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Storing Eggs before Incubation

post #1 of 8
Thread Starter 

Hi all, wanted to get opinions on how you store your chicken eggs before incubating them.  Thanks!  

post #2 of 8
I store mine at room temperature, turning them twice a day.
post #3 of 8
This article gives a lot of information on how to store eggs for incubation. In my opinion it goes way overboard in some things but it does give good basic information too, mainly what to shoot for. Get as close as you reasonably can without obsessing over any detail and you will probably do OK. Unless you do something silly like cooking them it’s not a case of they all of a sudden all go bad. The embryo is pretty tough. They can still hatch after some pretty rough treatment but the further you are away from the ”ideal” conditions and the longer you are there the less likely they are to hatch. It’s a gradual thing, not all or nothing.

Texas A&M Incubation site
http://aggie-horticulture.tamu.edu/organic/files/2011/02/Lee-Cartwright-Incubating-and-hatching-eggs.pdf

I store mine at room temperature and humidity in a spare bedroom. I take the turner out of the incubator, plug it in, and store them pointy side down. I keep them out of sunlight and drafts, such as from vents. I hardly ever keep eggs more than one week before starting incubation.

Some things to be aware of. The embryo is alive in the egg. Your goal is to keep it alive without it starting to develop. They do not have to be at full incubation temperature to develop. The warmer they are the faster they develop. I’ve read different things but my room temperature is normally in the mid to upper 70’s and mine do OK. The mid-80’s would be too warm, they will start to develop. Temperature swings from cool to warm and back are supposedly not good either. A steady temperature is better.

The longer you store them the more moisture the egg loses. That’s why they recommend a fairly high humidity place to store them. I don’t have a high humidity place to store them, it can be pretty low or somewhat high, depending in whether the heat or AC is on and the outside humidity. That’s something that can make it hard to get a good humidity during incubation. Each individual egg can have a different “perfect” incubation humidity. There is a pretty wide range of humidities that work for incubation but you are looking for a good average for the majority of the eggs.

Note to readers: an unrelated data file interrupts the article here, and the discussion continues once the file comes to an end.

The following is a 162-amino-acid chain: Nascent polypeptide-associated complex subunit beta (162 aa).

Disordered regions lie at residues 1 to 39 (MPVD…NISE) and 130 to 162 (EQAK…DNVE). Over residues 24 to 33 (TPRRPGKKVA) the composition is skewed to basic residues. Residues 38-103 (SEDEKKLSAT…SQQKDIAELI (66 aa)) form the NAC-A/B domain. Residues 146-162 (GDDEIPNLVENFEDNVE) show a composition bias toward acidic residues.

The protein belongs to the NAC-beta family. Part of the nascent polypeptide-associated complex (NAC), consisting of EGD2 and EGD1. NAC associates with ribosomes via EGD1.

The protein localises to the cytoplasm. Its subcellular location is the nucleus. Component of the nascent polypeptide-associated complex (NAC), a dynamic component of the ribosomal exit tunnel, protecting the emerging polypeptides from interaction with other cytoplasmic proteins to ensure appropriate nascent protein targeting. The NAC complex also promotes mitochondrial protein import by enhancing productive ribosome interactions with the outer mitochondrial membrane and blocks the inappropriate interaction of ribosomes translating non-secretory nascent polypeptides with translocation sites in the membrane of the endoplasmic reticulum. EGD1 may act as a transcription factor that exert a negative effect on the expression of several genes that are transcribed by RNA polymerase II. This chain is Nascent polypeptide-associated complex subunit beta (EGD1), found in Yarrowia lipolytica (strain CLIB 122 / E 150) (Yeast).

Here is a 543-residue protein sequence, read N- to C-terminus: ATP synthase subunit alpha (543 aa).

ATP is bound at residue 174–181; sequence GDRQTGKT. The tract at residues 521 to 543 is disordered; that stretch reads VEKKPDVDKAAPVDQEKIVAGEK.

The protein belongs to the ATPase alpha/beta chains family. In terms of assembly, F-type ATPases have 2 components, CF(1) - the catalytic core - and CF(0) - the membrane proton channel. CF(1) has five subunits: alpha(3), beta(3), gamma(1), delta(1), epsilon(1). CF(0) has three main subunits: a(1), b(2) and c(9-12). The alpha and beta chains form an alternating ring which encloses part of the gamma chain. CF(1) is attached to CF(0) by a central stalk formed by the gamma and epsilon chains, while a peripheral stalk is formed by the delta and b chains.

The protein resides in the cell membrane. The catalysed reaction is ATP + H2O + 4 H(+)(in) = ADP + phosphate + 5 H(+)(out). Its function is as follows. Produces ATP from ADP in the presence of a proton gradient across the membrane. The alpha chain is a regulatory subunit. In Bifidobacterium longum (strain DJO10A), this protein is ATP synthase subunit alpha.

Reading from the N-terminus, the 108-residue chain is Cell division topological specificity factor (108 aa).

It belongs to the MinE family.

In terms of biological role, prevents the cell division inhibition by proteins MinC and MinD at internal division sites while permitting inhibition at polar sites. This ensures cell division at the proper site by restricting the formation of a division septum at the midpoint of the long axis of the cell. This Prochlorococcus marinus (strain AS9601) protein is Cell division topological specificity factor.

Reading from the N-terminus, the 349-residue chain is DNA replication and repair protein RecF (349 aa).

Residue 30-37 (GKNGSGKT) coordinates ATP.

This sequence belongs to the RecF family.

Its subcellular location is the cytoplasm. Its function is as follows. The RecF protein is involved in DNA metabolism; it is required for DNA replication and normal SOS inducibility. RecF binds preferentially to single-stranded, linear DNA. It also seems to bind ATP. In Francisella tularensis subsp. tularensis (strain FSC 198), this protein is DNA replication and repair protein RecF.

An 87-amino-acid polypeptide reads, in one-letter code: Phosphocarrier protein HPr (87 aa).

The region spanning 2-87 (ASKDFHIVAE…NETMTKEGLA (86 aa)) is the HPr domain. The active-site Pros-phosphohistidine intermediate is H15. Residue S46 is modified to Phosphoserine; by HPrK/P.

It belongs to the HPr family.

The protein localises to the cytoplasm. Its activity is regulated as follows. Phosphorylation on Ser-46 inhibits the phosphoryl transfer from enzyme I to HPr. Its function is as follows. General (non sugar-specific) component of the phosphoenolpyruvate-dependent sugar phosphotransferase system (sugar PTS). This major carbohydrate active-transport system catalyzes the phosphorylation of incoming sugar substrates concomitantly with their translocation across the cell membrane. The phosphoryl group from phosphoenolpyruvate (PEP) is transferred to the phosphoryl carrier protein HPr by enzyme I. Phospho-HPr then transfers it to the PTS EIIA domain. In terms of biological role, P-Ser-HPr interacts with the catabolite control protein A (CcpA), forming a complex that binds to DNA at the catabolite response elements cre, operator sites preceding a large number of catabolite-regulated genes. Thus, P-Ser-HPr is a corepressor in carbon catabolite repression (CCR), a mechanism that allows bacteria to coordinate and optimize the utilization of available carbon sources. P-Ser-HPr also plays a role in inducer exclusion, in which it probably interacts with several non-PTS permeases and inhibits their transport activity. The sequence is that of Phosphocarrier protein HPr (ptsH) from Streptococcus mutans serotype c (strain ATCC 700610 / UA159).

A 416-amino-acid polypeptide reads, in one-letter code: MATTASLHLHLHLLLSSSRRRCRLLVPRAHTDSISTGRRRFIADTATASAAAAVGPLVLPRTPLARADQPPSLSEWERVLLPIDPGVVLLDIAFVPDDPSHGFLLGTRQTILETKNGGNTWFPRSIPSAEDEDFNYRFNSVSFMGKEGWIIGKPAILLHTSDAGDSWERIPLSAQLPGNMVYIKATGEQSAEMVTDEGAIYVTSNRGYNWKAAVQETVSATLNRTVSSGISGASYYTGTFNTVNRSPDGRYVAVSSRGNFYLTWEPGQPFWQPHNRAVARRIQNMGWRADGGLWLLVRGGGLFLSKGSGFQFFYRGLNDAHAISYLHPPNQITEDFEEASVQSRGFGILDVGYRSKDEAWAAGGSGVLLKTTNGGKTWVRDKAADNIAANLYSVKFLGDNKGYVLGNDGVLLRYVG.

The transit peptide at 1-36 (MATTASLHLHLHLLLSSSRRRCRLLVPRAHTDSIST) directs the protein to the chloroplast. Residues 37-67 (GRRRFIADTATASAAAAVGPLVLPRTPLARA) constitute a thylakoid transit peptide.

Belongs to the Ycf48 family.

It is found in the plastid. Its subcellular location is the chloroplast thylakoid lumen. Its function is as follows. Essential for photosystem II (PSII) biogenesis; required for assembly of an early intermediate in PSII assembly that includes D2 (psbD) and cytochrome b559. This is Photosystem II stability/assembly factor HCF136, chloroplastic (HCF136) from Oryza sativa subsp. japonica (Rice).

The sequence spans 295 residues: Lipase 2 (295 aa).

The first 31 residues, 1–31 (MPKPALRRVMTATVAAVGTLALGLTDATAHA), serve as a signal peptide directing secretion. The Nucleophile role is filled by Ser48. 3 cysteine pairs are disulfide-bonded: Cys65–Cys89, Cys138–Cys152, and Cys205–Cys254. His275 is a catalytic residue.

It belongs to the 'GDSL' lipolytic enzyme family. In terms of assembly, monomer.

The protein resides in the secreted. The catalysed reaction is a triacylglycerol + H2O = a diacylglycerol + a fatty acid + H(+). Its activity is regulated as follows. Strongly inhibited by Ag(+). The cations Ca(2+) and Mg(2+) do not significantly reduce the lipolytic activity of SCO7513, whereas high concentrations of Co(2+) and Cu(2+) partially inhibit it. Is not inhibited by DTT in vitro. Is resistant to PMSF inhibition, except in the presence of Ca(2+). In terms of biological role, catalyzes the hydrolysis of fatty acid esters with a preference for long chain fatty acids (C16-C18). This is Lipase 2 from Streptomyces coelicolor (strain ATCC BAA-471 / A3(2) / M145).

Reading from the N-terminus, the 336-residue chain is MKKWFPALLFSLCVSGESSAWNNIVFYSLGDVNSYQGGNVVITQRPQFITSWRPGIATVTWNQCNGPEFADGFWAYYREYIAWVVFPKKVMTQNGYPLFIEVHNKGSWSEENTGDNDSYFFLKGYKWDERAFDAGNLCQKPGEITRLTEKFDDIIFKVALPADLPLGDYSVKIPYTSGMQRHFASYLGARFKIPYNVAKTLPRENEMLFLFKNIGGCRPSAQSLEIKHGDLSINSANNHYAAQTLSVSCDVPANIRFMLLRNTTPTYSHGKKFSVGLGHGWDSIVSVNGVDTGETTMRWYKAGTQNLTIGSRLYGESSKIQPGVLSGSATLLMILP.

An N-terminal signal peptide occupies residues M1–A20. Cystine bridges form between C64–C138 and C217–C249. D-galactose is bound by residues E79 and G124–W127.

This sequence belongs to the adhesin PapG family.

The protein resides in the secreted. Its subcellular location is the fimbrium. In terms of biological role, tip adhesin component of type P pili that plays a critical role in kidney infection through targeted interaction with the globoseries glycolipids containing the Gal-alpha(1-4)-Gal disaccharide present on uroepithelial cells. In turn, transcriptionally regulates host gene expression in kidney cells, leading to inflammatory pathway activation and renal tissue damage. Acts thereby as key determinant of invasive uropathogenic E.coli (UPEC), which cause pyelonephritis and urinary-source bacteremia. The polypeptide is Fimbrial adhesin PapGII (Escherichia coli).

Pointy side down is important. You want the air cell to stay in the fat end of the egg. Turning them is not hugely important the first few days but the longer you store them the more important turning becomes.

That’s the key things for me. Try to keep the temperature fairly steady and not extreme, store pointy side down, turning is good, and the drier it is the faster you need to start incubation. To clarify that, unless you are in an exceptionally dry location like the middle of a desert a week isn’t too bad. Longer than that a higher storage humidity might be good.

When you come to a fork in the road, take it.

 

"If you make every game a life-and-death proposition, you're going to have problems. For one thing, you'll be dead a lot." — former North Carolina coach Dean Smith

 

http://www.backyardchickens.com/a/how-much-room-do-chickens-need

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When you come to a fork in the road, take it.

 

"If you make every game a life-and-death proposition, you're going to have problems. For one thing, you'll be dead a lot." — former North Carolina coach Dean Smith

 

http://www.backyardchickens.com/a/how-much-room-do-chickens-need

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post #4 of 8
Quote: